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Amniotic Membrane Transplantation for the Treatment of Infectious Ulcerative Keratitis Before Elective Penetrating Keratoplasty

Hoffmann, Stephan MD, PhD; Szentmáry, Norá MD, PhD; Seitz, Berthold MD

doi: 10.1097/ICO.0b013e318298de10
Clinical Science

Purpose: Emergency keratoplasties for inflamed eyes are considered to have a worse prognosis because of immunologic graft rejection. Amniotic membranes have antiinflammatory and antiangiogenic abilities. Therefore, amniotic membrane transplantation (AMT) was performed to stabilize the situation of eyes with severe infectious keratitis before elective penetrating keratoplasty (PK).

Methods: Retrospective, nonrandomized observational case series. Seven to 41 days (median, 20 days) after the onset of intensive antiinfectious medication, an AMT (6 multigrafts and 6 sandwich) was performed in 12 patients [8 men and 4 women; age 46–80 years (median, 66 years)] with herpetic (n = 5), bacterial keratitis (n = 3), or combinations (n = 4). Three to 12 months (median, 5 months) after cessation of the inflammatory status of the eye, a central elective PK (diameter, 7–8 mm) became feasible in 10 eyes. Follow-up ranged from 4 to 38 months (median, 20 months) after PK.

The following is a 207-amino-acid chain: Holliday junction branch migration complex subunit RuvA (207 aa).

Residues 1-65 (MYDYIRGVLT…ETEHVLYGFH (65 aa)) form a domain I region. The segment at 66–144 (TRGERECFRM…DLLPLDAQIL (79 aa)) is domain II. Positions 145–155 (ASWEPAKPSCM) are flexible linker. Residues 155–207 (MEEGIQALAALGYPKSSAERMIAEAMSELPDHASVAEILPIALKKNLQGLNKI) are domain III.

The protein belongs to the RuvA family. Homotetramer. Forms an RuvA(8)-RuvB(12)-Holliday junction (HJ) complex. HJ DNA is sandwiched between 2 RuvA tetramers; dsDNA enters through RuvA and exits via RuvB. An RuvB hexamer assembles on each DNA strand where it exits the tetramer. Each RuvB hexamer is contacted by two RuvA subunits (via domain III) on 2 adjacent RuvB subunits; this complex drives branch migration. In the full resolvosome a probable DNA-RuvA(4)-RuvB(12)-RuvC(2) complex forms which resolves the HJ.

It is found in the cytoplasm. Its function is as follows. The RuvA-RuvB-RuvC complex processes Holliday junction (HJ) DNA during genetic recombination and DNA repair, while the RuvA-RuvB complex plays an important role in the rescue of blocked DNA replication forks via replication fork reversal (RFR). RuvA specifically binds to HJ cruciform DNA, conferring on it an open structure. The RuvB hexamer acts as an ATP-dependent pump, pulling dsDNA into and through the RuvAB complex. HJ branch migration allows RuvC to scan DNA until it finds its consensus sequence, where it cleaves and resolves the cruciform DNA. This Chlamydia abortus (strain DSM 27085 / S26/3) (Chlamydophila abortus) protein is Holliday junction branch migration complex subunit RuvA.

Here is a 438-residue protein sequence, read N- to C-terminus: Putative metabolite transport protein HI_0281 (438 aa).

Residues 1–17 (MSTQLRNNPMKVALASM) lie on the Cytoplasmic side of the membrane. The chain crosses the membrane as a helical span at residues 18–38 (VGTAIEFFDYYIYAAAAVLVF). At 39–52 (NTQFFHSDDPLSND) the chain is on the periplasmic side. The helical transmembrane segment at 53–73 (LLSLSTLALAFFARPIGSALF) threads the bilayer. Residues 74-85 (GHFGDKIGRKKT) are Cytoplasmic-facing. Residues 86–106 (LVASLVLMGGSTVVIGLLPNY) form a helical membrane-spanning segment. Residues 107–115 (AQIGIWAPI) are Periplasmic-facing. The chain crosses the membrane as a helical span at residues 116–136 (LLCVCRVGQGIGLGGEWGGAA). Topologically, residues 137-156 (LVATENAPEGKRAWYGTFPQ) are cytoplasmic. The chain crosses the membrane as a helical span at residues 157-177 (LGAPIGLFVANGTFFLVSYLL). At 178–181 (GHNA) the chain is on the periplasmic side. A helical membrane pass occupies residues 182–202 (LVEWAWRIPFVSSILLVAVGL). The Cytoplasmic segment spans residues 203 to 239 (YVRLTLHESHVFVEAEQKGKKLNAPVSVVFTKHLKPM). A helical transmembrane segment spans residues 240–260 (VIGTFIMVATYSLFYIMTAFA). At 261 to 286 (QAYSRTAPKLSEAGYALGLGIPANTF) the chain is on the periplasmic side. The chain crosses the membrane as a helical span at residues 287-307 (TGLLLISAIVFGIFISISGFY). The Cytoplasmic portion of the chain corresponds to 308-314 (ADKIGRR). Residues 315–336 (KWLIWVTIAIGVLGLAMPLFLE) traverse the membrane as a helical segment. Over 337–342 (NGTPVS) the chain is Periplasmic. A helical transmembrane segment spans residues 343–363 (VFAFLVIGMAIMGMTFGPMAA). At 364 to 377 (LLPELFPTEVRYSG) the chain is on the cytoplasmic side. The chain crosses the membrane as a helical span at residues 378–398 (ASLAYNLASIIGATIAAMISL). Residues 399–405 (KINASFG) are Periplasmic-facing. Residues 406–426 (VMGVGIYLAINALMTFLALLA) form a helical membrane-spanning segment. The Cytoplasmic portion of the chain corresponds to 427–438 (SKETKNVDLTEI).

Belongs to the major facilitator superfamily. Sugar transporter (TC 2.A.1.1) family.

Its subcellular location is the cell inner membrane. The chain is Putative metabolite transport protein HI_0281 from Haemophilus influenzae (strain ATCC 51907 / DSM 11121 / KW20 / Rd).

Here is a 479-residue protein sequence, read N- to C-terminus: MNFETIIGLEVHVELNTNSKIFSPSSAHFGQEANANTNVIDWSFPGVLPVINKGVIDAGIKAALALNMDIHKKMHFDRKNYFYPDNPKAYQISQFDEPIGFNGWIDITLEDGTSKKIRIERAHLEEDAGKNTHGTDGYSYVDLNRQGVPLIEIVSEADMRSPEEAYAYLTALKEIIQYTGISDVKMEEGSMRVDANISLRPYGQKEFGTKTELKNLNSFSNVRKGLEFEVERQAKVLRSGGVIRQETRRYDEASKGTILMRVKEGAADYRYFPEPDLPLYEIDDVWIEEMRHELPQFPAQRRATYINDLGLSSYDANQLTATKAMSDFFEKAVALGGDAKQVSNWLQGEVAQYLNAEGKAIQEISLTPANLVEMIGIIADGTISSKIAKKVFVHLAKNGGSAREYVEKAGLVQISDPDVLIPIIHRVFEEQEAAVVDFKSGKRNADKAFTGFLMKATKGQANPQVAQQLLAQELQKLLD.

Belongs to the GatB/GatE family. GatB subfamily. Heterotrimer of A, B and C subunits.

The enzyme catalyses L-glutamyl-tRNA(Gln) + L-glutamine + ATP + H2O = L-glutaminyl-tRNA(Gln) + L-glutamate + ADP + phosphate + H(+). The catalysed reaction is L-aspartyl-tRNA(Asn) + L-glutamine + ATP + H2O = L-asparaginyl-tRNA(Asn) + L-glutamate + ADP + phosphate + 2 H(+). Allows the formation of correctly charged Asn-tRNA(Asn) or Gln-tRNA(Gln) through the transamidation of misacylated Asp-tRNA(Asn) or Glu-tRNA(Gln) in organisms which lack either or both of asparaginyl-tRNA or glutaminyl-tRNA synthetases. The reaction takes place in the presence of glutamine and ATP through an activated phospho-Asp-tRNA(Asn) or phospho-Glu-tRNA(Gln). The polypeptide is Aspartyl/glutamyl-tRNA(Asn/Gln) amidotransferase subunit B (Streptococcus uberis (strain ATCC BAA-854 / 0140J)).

Results: The primary success rate of AMT was 11/12 (92%). Five recurrences (41%) were treated successfully 4 times by repeat AMT (sandwich) and 1 time by emergency PK. In 2 of the 12 eyes, an irreversible endothelial immunologic graft reaction appeared 18 and 21 months after PK. One eye suffered from reversible recurrence of herpetic keratitis on the corneal graft. At the end of the follow-up, 10 of 12 grafts (83%) were clear.

Conclusions: A rapid decrease in the inflammatory reaction and a fast reepithelialization because of AMT after intensive antiinfectious medication in case of severe ulcerative keratitis may help to avoid an emergency keratoplasty and improves the prognosis of the elective keratoplasty.

Department of Ophthalmology, Saarland University Medical Center, Homburg/Saar, Germany.

Reprints: Stephan Hoffmann, Department of Ophthalmology, Saarland University Medical Center, Kirrberger St 1, 66421 Homburg/Saar, Germany (e-mail:

The authors have no funding or conflicts of interest to disclose.

Received December 10, 2012

Accepted April 21, 2013

Copyright © 2013 Wolters Kluwer Health, Inc. All rights reserved.